Postby Nebby » Wed Aug 03, 2016 9:24 am

Danger Zone wrote:
El Pollito wrote:
Danger Zone wrote:Don't forget dat Second Ave subway

lolol

Thaaank you, was starting to think no one ITT actually ever lived here

I don't think they're ever going to finish the northward stations

VyingDestiny

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Re: NYC Big Law- where to live

Postby VyingDestiny » Wed Aug 03, 2016 11:55 am

wons wrote:
dixiecupdrinking wrote:
wons wrote:Yes, but you can live in the 60's or 70's on 3rd or 2nd, be 2 blocks from the IRT and walking distance to most of the Midtown East firms. With the benefit of tons of supermarkets, schools, laundries, daycares, etc etc . . . all the stuff that Queens lacks. Brooklyn's primary advantages are (1) being able to say you live in Brooklyn (a not insignificant point, but not worth what it costs IMO) and (2) nightlife / dining, which is vastly more important to someone who is single, in their 20s, and/or not working 250 hours a month.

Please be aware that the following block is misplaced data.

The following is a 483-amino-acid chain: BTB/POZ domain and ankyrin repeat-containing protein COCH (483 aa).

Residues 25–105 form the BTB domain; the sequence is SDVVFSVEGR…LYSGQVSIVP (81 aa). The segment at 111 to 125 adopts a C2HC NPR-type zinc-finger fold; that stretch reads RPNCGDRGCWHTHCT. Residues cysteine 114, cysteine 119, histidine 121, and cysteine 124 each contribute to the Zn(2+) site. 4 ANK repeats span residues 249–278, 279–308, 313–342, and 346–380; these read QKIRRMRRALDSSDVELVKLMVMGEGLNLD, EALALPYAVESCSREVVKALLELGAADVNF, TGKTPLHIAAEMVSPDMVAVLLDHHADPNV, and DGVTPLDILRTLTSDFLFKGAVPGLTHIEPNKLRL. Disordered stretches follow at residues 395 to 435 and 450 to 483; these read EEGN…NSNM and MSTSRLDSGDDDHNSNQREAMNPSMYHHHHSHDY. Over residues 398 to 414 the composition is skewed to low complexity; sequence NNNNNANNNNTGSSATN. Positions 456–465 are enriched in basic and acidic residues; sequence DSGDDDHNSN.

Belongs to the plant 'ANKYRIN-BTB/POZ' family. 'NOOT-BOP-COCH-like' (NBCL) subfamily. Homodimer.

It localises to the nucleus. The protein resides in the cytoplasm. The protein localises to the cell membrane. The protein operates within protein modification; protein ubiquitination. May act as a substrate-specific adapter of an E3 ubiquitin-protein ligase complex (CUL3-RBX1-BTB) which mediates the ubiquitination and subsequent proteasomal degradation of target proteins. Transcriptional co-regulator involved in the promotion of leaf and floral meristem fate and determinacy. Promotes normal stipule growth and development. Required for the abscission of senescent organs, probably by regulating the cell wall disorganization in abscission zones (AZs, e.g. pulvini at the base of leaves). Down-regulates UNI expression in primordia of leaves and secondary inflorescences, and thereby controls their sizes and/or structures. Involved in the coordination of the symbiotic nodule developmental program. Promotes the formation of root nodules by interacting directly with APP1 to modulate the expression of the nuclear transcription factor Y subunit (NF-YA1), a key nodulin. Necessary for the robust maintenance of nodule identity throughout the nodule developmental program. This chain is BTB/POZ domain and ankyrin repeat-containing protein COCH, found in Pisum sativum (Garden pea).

When you move to NYC for biglaw, by far the most important thing to focus on is livability. You won't have the time or the mindset to deal with bullshit, including rodents, bugs, piles of trash in the summer, long commutes, and no goddamn dry cleaner worth a damn within 3 blocks of your house. The fact that the latest and sweetest bar or restaurant is an Uber ride away wont even move the freakin' needle if you are married.

You're being dramatic. No one who lives in Brooklyn Heights suffers from a lack of dry cleaners, I can assure you. There aren't anymore rats, bugs, or trash in Brooklyn than the UES. Nor has anyone thought Brooklyn Heights or, really, Boerum/Cobble Hill are that hip, at least not for about a decade or so. They're all full of people in their 30s pushing strollers. I wonder whether you've actually spent any time in these Brooklyn neighborhoods or if you just have a chip on your shoulder.

A lot of people who say they don't like NYC just don't like living in Manhattan and for those people, I'd just say, don't rule out Brooklyn. It's a little greener, a little lower lying, and a little calmer.